When you think about it, one of the most important elements of any punk band is simplicity. When a punk band spends too much time composing intricate guitar riffs and cleverly timed drumming, they may succeed to impress on a technical level but ultimately defeat their entire purpose of existence… to a certain extent, anyway. You have to admit, despite some of its more apparent iconoclastic tendencies, on a purely sonic level, your daddy’s punk rock was pretty tame. The odd thing is that, for the most part, the less effort there is, the more effective the music. What better way to instill ambivalence than to have yourself soaked in it?
New British hopefuls simply known as Brakes (made up of members of Electric Soft Parade, the Tenderfoot, and British Sea Power) do not know the meaning of the word indulgence. Hurtling through sixteen tracks in just barely double the time, Give Blood is a widely benign sampling of country influenced post punk that isn’t so much a shock to the senses, as it is a collection of momentary glimpses of sensory bliss. Its flashes are few and far between, but the overall spirit is a refreshing rehash of the “old school” punk mentality comprised mostly of jaded snobbery and slurred curses. I would be lax, though, to not point out that the album’s influences go on, virtually, for miles. So we are hardly dealing with a one trick pony here.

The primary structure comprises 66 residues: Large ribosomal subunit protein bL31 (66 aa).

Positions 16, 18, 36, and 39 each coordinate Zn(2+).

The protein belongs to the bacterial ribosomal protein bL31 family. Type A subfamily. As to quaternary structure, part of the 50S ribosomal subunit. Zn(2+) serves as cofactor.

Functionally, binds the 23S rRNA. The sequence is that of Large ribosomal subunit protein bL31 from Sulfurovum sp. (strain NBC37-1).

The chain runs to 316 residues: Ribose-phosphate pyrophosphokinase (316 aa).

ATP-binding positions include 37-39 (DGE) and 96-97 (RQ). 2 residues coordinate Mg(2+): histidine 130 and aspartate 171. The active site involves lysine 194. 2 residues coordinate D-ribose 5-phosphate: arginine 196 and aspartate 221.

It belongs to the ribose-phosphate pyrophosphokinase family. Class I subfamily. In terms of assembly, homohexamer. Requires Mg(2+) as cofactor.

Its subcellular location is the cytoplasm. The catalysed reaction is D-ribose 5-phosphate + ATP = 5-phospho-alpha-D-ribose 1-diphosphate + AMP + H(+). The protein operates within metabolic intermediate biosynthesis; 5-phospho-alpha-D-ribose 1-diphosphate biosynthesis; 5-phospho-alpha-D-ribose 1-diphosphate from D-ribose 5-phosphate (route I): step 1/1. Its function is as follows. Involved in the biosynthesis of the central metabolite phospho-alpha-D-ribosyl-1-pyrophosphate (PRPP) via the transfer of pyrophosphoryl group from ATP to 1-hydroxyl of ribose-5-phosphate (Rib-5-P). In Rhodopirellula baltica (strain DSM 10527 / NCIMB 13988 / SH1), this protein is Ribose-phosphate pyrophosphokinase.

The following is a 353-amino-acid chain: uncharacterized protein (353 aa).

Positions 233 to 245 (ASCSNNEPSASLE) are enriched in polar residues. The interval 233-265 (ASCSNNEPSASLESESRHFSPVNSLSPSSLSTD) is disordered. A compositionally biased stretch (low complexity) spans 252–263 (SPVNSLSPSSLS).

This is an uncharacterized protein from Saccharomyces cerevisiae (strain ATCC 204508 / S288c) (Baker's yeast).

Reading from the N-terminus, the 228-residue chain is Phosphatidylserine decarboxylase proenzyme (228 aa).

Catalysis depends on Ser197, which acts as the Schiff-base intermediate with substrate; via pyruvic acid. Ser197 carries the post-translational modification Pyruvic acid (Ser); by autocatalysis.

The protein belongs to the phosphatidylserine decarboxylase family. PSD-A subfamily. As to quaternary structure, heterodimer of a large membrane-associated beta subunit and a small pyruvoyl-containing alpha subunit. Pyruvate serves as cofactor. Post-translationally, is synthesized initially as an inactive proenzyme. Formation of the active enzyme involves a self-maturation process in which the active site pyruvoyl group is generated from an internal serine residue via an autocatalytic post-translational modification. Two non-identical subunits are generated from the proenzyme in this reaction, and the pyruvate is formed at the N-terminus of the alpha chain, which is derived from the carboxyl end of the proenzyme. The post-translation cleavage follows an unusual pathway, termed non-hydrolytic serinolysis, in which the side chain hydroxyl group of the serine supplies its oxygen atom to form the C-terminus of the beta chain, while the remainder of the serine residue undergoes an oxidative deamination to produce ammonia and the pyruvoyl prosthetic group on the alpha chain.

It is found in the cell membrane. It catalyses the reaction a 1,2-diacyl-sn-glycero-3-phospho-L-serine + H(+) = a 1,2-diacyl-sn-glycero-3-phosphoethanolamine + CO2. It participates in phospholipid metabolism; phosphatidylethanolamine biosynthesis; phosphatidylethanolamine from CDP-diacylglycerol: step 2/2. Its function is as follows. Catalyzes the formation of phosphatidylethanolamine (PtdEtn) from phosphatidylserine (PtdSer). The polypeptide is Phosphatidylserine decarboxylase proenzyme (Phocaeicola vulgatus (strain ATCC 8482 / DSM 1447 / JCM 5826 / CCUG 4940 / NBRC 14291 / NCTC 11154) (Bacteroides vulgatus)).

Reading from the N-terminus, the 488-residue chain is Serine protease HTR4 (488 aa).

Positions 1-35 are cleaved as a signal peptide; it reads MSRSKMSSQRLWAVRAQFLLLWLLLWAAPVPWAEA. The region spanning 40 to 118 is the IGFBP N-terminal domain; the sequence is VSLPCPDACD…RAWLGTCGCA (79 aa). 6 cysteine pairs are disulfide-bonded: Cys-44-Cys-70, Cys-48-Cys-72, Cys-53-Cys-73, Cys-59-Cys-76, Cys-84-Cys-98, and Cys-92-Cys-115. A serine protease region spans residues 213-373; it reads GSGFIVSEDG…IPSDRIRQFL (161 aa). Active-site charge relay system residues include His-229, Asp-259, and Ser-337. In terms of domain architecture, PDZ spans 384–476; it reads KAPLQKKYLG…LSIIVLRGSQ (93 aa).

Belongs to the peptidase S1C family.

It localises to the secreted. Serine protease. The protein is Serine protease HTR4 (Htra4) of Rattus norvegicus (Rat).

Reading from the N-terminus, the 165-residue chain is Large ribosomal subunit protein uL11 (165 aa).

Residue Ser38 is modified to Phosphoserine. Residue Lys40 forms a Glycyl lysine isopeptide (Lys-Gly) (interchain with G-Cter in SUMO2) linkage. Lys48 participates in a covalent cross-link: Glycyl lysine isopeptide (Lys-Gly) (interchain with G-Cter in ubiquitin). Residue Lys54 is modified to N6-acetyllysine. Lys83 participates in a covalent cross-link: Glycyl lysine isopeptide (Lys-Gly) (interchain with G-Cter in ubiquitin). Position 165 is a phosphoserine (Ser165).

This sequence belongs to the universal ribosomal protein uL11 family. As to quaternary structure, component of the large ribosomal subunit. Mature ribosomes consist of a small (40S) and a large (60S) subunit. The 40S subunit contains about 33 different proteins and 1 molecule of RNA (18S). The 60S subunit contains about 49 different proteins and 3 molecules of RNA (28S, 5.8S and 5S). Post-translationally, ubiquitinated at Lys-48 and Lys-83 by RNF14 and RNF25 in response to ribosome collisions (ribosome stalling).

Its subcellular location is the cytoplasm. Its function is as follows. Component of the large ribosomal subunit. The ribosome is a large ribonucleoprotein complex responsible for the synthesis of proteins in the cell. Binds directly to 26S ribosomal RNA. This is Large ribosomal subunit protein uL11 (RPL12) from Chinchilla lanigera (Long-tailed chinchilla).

Front man, Eamon Hamilton (British Sea Power) usually hits just the right stride, delivering the perfect amount of tongue-in-cheek lyrical content without forgetting to incorporate the hook-driven indie pop element that keeps you coming back for more. But, again, nothing too gaudy or well polished. The very nature of the group is what makes Brakes so oddly charming in their deliberate avoidance of tact. Pleading with the Vice President to stop being such a “dick” on the 10-second “Cheney” is a about as deft a sociopolitical message as you’re going get out of these gentleman. And, oddly enough, it all fits rather perfectly… in a sense. Their brazenly simplistic proclivities make Brakes awkwardly brilliant in their own right.
The album’s flow is like that of a nice helping of Jack and water. It goes down easy, but not without that kick you so desperately need to get you through the night. If not for it’s aftertaste of bitter sting, you might be inclined to forget it; but the damage is done rather quickly, as it only aids in impairing your already stilted judgment, increasing the chances of you doing what your friends so eloquently refer to as “hogging.” Before you know it, you’re passed out in the parking lot with vomit on you sweater, asphalt marks on your face, and a tune you can’t seem to get the fuck out of your head. Yeah, it’s like that.
With Brakes, what you see is what you get. Sure, that’s a lazy and incredibly clichéd statement—but part of the point of Give Blood is to impart that sense of apathetic satisfaction that can’t really be fully described simply by using words. Its simplicity makes it punk rock by expression, not attitude alone. Brakes are clearly on a higher level of self-effacing rhetoric than maybe even they had planned. Humorous without being ridiculous, fun without being jubilant; Give Blood is a fundamental fluke of focus and wisdom.
// Sound Affects
"The man whose songs were recorded by Johnny Cash, Alan Jackson, Ricky Skaggs, David Allan Coe, The Highwaymen, and countless others succumbs to time’s cruel cue that the only token of permanence we have to offer are the effects of shared moments and memories.READ the article